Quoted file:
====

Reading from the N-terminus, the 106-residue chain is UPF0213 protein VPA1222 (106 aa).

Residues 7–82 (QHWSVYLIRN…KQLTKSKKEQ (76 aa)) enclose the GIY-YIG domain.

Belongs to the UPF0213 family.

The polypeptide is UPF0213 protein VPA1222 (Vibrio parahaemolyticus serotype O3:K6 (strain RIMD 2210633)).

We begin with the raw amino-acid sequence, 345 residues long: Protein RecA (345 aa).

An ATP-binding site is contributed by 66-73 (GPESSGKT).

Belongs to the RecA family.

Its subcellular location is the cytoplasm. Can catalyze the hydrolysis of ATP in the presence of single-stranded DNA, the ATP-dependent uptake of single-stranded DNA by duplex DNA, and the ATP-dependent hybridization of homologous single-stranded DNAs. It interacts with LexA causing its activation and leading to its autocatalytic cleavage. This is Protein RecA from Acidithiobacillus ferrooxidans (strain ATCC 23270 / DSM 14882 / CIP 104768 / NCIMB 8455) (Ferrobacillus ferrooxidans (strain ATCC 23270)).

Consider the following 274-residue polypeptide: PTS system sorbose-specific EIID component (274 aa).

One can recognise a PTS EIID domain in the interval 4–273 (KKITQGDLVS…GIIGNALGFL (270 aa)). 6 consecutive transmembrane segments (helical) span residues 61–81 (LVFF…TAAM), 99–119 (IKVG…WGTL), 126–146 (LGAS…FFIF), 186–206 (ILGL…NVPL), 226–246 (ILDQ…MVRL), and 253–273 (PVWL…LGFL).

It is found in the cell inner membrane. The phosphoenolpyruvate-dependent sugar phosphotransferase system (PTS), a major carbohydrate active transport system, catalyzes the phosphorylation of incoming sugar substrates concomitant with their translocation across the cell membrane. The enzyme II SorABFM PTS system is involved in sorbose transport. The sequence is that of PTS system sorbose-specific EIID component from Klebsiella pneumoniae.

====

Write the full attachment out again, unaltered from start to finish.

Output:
Reading from the N-terminus, the 106-residue chain is UPF0213 protein VPA1222 (106 aa).

Residues 7–82 (QHWSVYLIRN…KQLTKSKKEQ (76 aa)) enclose the GIY-YIG domain.

Belongs to the UPF0213 family.

The polypeptide is UPF0213 protein VPA1222 (Vibrio parahaemolyticus serotype O3:K6 (strain RIMD 2210633)).

We begin with the raw amino-acid sequence, 345 residues long: Protein RecA (345 aa).

An ATP-binding site is contributed by 66-73 (GPESSGKT).

Belongs to the RecA family.

Its subcellular location is the cytoplasm. Can catalyze the hydrolysis of ATP in the presence of single-stranded DNA, the ATP-dependent uptake of single-stranded DNA by duplex DNA, and the ATP-dependent hybridization of homologous single-stranded DNAs. It interacts with LexA causing its activation and leading to its autocatalytic cleavage. This is Protein RecA from Acidithiobacillus ferrooxidans (strain ATCC 23270 / DSM 14882 / CIP 104768 / NCIMB 8455) (Ferrobacillus ferrooxidans (strain ATCC 23270)).

Consider the following 274-residue polypeptide: PTS system sorbose-specific EIID component (274 aa).

One can recognise a PTS EIID domain in the interval 4–273 (KKITQGDLVS…GIIGNALGFL (270 aa)). 6 consecutive transmembrane segments (helical) span residues 61–81 (LVFF…TAAM), 99–119 (IKVG…WGTL), 126–146 (LGAS…FFIF), 186–206 (ILGL…NVPL), 226–246 (ILDQ…MVRL), and 253–273 (PVWL…LGFL).

It is found in the cell inner membrane. The phosphoenolpyruvate-dependent sugar phosphotransferase system (PTS), a major carbohydrate active transport system, catalyzes the phosphorylation of incoming sugar substrates concomitant with their translocation across the cell membrane. The enzyme II SorABFM PTS system is involved in sorbose transport. The sequence is that of PTS system sorbose-specific EIID component from Klebsiella pneumoniae.